Monday, July 14, 2008

The Phils And the All-Star Game

Growing up, I actually enjoyed watching all-star games. I especially thought that the baseball All-Star game was about the coolest of the all-star games if for no other reason, than that the contest itself came the closest to an actual representation of how the game is actually played and less like an exhibition.

For example, none of the players appear to pull back on the reins in the baseball version of the event. Players all try to get on base and run out ground balls. Pitchers try to hit their spots and fielders want to catch the baseball. This seperates the baseball all-star game from other all-star games. Take the NBA, for example. In the NBA, they don't play defense in some regular season games, let alone the NBA all-star game. The NHL all-star game is a glorified exhibition without the things that make hockey great, like passion, intensity, and the hitting game. The NFL Pro Bowl is an afterthought because of it's being played after the very apex of the season, the Super Bowl.

So that leaves us with the baseball all-star game. And I still like to watch the game.

And obviously, growing up, I wanted to see how the Phillies would do in the game, against the AL competition. This is not as big of a deal as it used to be, because of the advent of interleague play, but I still do want to see Phils that are good enough to go to the game actually represent the franchise well.

There are some Phils that have represented the franchise with distinction. The following are some of the more well-known Phillies moments associated with the All-Star game.

Honorable Mention: John Kruk (1993) did not have a good game in the 1993 mid-summer classic, but he provided one of the more memorable moments in the history of the all-star game. Kruk, a lefthanded hitter, had a very public request before the game: that he not face Seattle's Randy Johnson, the hard-throwing bane of all left-handed hitters.

Well, as fate would have it, he faced Johnson. Johnson, knowing that Kruk wanted no part of him, sailed the first pitch over Kruk's head. Kruk, after having his life flash before his eyes, seemed thrilled to not be dead. Players were laughing, and yeah, it's safe to say that Kruk was setup here (Johnson is seen laughing about it walking off the mound). While it may not have been a moment of distinction, it was certainly memorable.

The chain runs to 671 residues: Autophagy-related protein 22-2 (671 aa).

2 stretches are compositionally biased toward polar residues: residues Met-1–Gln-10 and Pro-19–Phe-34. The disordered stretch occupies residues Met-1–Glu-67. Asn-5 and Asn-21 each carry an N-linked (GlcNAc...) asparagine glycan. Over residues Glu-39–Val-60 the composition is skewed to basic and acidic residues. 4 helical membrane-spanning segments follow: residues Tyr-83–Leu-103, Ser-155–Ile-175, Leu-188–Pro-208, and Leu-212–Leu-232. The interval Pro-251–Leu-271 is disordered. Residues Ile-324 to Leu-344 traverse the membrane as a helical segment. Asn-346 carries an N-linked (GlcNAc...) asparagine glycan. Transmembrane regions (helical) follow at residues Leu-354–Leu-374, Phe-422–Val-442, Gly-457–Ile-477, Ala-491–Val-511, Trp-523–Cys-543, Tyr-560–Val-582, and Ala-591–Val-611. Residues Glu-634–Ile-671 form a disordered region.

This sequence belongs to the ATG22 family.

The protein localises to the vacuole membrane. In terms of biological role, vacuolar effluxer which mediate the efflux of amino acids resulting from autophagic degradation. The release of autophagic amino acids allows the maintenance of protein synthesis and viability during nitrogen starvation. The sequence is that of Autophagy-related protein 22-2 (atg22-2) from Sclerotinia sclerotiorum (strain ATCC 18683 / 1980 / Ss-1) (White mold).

It's tough to fully describe the at-bat to do it justice, but I was able to find a link so you can check it out for yourself here. Let's just say it's pretty tough to hit when you've got one foot in the dugout.

5.) Jimmy Rollins (2002), as the starting SS, goes 2 for 2 for the NL, scoring 2 runs in the infamous 2002 All-Star game that ended in a 7 - 7 tie. There was no MVP selected in the game.

4.) Phils closers Heathcliff Slocumb (1995) and Doug Jones (1994) were winning pitchers for the NL in back to back years.

3.) The Bull, Greg Luzinski (1977), takes Baltimore's Jim Palmer deep in the first inning to cap off a 4 run 1st inning as the NL bested the AL 7 - 5.

2.) Mike Schmidt (1981) hits a 2 run HR in the 8th inning off of Milwaukee's Rollie Fingers that provides the difference in a 5 - 4 NL win. Schmidt also doubled in the game, but lost MVP to Gary Carter, who hit 2 homers.

1.) Johnny Callison (1964) hits a 3 run walk off HR in the bottom of the 9th off of Boston's Dick Radatz to lead the NL to a 7 - 4 win. The game winning blast earned Callison the MVP award for the game.

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